When I picked “The Journey to the Cloud” as the working title for one of my fall research projects, I triggered some immediate reactions from colleagues and customers, whose opinions I value. And while I typically do not place too much importance on selecting a working title and also did not intend to just warm up an earlier research piece on that same topic, these reactions prompted me to take a minute to think about how we can best target our research for maximum customer benefit. As EMA is conducting this research for our customers – vendors and end users – why not talk to exactly these people to find out which specific issues they want to learn more about? And so we did…
The first few conversations showed that customers have tremendous interest in having a stake in our research. Just listening to the CEO of a major cloud platform vendor express his frustration regarding the lack of granularity and specificity of customer data revealed through many traditional research studies was enlightening. For example, he wants a study that not only provides statistics about what percentage of companies are using which hypervisor, but he is looking for information on what type of businesses are running what kind of workloads on which hypervisor and why. Furthermore, he wants to learn more about the decision factors for customers to place a workload to a public cloud, such as Amazon EC2.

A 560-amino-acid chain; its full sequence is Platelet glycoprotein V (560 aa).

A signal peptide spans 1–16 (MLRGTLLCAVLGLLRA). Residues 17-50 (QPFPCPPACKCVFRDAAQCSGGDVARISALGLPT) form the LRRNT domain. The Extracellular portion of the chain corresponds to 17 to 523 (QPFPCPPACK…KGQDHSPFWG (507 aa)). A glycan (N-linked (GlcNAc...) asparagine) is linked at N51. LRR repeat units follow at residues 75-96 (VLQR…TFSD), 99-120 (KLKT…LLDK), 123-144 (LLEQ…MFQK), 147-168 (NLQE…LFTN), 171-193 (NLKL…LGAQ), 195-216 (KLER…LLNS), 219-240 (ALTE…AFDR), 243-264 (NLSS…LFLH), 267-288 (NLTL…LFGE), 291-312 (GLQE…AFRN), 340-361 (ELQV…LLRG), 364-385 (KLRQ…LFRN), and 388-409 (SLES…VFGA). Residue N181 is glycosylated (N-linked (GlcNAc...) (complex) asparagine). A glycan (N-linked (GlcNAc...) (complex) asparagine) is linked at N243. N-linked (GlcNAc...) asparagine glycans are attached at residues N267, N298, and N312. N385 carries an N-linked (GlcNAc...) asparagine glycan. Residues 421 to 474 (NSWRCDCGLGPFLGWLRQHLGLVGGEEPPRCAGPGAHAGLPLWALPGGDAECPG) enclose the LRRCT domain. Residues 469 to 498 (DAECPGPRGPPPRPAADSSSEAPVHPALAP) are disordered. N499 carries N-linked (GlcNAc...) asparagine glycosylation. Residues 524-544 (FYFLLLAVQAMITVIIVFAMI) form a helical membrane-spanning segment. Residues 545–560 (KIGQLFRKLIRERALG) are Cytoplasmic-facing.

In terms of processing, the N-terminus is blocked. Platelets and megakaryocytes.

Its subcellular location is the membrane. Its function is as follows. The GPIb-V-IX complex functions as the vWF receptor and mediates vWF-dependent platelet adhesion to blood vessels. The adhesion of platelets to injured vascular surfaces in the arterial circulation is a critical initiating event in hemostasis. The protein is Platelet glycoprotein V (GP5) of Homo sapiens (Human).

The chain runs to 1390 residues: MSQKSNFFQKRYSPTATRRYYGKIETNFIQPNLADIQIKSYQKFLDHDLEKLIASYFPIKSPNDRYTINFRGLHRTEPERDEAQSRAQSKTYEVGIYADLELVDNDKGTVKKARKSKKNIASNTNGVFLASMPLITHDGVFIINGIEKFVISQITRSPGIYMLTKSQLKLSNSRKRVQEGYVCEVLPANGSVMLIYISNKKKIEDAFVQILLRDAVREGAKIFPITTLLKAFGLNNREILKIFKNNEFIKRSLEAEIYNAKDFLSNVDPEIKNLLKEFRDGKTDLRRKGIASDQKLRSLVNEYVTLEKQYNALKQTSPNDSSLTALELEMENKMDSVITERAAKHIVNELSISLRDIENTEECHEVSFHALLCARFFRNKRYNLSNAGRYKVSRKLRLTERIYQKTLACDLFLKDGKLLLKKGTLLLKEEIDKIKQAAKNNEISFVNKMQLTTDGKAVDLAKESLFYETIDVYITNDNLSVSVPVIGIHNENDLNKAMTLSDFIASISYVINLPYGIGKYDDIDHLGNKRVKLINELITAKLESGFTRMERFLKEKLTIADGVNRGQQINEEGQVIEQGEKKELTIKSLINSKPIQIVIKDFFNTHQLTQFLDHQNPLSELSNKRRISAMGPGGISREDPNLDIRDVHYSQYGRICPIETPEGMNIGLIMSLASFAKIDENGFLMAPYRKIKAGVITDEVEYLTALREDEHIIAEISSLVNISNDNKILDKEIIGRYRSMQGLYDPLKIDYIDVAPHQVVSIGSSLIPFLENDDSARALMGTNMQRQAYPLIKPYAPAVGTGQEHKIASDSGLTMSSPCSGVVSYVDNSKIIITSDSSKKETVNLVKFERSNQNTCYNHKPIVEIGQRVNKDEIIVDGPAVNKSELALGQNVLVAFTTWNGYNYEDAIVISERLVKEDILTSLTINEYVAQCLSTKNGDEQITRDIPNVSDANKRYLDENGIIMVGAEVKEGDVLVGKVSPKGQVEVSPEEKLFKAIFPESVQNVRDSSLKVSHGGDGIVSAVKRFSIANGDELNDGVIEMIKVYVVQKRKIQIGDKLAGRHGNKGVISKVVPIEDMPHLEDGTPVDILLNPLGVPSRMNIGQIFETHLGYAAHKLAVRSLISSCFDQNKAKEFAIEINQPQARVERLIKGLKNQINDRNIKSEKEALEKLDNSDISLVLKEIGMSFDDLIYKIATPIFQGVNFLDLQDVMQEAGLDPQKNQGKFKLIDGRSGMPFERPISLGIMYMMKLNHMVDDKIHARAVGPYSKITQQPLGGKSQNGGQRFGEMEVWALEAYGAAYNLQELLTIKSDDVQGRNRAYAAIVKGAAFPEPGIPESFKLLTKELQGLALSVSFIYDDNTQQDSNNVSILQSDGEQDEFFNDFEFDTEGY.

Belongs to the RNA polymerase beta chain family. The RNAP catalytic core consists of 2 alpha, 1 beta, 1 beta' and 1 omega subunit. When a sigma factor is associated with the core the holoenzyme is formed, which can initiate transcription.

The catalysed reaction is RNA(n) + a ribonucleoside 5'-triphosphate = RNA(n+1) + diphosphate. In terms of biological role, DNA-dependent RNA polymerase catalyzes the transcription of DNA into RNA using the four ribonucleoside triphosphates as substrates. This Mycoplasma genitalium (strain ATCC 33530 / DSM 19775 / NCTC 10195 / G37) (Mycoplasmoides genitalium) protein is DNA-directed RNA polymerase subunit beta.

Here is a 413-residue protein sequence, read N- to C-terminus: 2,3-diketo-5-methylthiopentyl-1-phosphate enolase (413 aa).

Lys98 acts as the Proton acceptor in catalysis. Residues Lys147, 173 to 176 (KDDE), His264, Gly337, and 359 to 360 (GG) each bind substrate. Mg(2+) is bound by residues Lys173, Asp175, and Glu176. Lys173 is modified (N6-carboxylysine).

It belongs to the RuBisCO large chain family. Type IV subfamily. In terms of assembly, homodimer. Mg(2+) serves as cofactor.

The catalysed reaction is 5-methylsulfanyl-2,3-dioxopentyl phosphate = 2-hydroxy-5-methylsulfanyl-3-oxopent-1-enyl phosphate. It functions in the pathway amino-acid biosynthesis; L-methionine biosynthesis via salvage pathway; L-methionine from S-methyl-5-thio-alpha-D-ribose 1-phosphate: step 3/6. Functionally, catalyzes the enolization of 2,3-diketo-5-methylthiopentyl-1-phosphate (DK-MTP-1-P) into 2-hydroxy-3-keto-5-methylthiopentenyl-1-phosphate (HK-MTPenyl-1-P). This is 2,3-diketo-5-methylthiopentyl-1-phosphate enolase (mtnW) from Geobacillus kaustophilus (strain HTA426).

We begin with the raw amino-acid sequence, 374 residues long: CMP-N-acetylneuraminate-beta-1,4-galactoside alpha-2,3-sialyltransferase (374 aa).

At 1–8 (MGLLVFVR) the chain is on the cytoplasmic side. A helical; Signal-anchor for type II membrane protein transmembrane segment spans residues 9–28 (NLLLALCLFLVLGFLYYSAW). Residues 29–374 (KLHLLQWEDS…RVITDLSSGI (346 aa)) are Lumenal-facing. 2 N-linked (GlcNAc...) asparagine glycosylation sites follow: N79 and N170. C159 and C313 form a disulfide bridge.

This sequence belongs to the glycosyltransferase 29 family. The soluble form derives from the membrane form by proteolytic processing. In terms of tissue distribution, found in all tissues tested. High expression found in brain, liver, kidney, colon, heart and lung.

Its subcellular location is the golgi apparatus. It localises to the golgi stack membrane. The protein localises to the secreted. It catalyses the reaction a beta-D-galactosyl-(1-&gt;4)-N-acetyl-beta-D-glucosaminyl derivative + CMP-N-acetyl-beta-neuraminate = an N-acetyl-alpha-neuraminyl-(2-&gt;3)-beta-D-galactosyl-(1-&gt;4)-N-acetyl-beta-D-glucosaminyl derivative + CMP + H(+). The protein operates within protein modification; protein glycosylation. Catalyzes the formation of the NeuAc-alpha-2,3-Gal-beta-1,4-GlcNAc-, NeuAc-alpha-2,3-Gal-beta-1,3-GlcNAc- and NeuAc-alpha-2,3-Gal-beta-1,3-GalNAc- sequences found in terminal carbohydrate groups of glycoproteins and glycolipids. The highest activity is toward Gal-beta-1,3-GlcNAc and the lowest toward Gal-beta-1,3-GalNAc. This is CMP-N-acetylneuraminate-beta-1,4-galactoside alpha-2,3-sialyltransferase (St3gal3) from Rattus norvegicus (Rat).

At the end of many more vendor conversations, we will look for common themes and patterns to determine the core focus point of the, dare I say it again, “journey to the cloud” research project. These areas will be centered on how vendors of cloud-related software can best address customer requirements and understand the customer thought process when considering and evaluating the various cloud solutions that are out there.
Especially when it comes to “cloud” research, I think we cannot be conscientious enough when coming up with an original and customer centric approach. Almost every organization is currently planning to kick off or expand their cloud strategy. The more we all – analysts, vendors, and end customers – understand about the underlying decision processes, the better we can work together to help provide customers with what they really need: a cloud strategy that is a workload-aware extension of the organization’s current data center and eliminates existing technology silos, instead of creating new ones.